[Scooby-dev] Re: [Cosmo-dev] Cosmo/Scooby Merge (Please read and
bcm at osafoundation.org
Fri Jul 14 16:49:16 PDT 2006
i've addressed some of these concerns previously in the thread, so
i'll only respond to new ones.
On 7/14/06, Jared Rhine <jared at wordzoo.com> wrote:
> Does this follow as a pro? Scooby can become "the user view" of Cosmo
> regardless of integration of the code bases and release management, correct?
> I hope it's fair to say that Scooby can not lay claim to be *the* user view
> of Cosmo. Chandler desktop already provides another Cosmo view and will
> continue to do so. I have personal command-line scripts which provide
> "views" on Cosmo data. Beta and 1.0 timelines state formal client support
> for only Scooby, Chandler, and the Hosted Service interfaces (3 views to
> Cosmo right there), but no doubt we all hope and dream of "user agents"
> numbering in the dozens.
i think you're pouncing on an imprecision in john's language and
turning it into something tht he didn't mean. his point, as i
understand it, is that scooby and cosmo's web uis would merge into the
most commonly used (but by no means the only possible) dashboard for
interacting with cosmo data.
as i've said numerous times in the thread, and with which katie and
others have agreed, offering as many possible ways for clients to
speak to cosmo is one of our core principles.
> Elsewhere you said that it didn't make sense to issue CalDAV to localhost.
> I submit that it does make sense. Whatever the protocol used by Scooby to
> provide its web user interface, it should provide a *level playing field* to
> other client authors. If we had established the non-feasibility of a
> regular-ole CalDAV requests going over localhost, and found a need to
> supplement performance, I will still argue that any such interface should be
> natively network-enabled and openly published.
there is still a level playing field - caldav and atom. the merge will
not change this fact.
> Direct in-process API calls between a client and a server at this point
> prioritizes short-term performance and beta goals too far over so many
> long-term goals without, I argue, really needing to. I honestly worry that
> inevitably, there will be things that Scooby can do that no other client can
> do. Only with unlimited resources could you guarantee that alternative and
> duplicate access methods (such as CalDAV) for every Scooby operation are
> available to others.
part of the problem here is, i think, the misconception that scooby is
some sort of big beefy thing that needs to be separately scalable from
cosmo. far from it. if you look at the current scooby server-side
(java) code, 70-80% of it exists solely in order to talk to cosmo. the
rest exists to transform in-memory representations of calendars and
in the browser) can use.
let's compare the cosmo and scooby internal designs:
interface layer: dav, atom, web console
service layer: very small amount of business logic
data layer: puts stuff into storage and takes it back out
service layer: converts server data into the form used by browser and back
data layer: puts stuff into cosmo and takes it back out
with the merge, scooby's data layer goes away completely, and its
service layer is merged into cosmo's. the amount of scooby java code
is minimal compared to the total amount of cosmo java code. the real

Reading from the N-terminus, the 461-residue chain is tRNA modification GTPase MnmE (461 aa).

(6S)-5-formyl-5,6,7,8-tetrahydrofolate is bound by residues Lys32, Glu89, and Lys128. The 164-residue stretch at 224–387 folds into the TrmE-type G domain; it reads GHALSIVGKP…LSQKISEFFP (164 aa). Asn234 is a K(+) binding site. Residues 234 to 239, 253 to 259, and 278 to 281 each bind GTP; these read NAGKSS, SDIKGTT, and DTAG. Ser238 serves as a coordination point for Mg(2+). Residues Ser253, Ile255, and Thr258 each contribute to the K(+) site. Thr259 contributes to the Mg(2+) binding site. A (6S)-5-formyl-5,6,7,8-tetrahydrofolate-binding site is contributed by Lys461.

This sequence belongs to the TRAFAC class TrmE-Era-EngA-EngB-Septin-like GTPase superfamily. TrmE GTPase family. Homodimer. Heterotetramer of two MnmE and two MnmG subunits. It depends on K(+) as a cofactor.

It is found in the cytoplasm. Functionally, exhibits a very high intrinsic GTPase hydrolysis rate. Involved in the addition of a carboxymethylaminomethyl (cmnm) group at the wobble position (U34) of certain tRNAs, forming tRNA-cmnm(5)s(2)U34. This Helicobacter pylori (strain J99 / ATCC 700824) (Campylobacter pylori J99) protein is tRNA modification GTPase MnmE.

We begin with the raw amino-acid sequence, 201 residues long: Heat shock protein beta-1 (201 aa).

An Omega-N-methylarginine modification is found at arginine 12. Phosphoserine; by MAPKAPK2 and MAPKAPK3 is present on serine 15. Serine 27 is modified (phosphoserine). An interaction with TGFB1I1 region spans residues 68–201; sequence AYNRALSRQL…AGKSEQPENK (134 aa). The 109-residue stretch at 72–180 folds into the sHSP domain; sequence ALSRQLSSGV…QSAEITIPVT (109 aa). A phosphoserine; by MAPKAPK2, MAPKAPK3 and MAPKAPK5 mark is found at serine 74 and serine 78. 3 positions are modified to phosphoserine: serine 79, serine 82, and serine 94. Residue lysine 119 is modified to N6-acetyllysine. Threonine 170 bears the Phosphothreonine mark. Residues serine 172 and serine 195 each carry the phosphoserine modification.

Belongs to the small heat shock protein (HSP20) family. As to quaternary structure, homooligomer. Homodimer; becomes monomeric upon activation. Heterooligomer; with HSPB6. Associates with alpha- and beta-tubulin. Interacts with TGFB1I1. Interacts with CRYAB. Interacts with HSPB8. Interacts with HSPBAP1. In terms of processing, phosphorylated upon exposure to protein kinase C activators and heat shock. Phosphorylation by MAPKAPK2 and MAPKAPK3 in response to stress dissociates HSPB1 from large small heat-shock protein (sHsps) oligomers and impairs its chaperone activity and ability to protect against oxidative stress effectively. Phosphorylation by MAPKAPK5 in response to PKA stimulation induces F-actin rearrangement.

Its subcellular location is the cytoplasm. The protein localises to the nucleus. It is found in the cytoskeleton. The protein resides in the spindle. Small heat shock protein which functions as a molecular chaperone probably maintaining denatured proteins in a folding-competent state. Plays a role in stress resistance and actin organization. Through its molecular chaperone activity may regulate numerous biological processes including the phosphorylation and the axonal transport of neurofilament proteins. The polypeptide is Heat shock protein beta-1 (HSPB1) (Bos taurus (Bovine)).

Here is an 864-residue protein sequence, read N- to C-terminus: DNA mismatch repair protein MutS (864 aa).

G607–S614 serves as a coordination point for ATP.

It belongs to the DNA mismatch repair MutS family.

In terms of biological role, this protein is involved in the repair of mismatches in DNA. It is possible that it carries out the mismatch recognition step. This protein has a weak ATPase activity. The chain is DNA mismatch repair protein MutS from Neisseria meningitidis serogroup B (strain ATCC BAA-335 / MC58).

in the browser anyway, on a completely different tier.
merging the two means that we actually remove a tier that has to be
separately scaled without adding a significant new scalability burden
to the final product.
> If the product merge includes URL/namespace functional collpase/merging in
> order to "solve" the sharing URL problem, I am currently set against it.
> Please, we need a rich, well-defined namespace and semantics, not magic
> do-everything URLs. Could you perhaps expound on how the ecosystem URL
> benefits from the merge; I'd like to hear more. Anyone want to take a crack
> at documenting the planned namespace?
the merged ui would either use the current /console or choose a
different name. no other urls will be affected. one of my design
principles is that there are separate url spaces for each interface
into the server. different interfaces ) have different security
policies, and it's much easier to apply those policies to distinct url
> I do not think Cosmo should have any web UI at all. To me, and a great many
> people, Cosmo is our data store, our persistence layer, our backend, our
> daemon. For 20 years, I've expected servers to be servers and clients to be
> clients. I don't merge my mail client and my mail server to achieve tighter
> integration and performance. I don't merge my web server with my browser.
> My database with my desktop or web app. It's not that no one has thought of
> it or tried, but that successful network-based architectures use the network
> abstraction to provide many benefits that everyone cares about.
there are plenty of server products in the world with built-in web
user interfaces. whether or not you choose to use them is a matter of
your skepticism here again seems to be based on the assumption that
merging scooby's web ui into cosmo will somehow affect the
availability of network interfaces to cosmo, and that's just not true.
and it's not true that scooby's web ui will somehow cause cosmo to be
less scalable or performant. the vast majority of scooby processing
time is spent in your browser, not in the server, and the work that
the server does do is equivalent to the work it does to handle a
caldav or atom request.
> I've noticed a trend in the use of the word "ecosystem". As it seems to me,
> the original introduction of the term to our community was to reflect the
> full extent of all available integration points. People outside OSAF.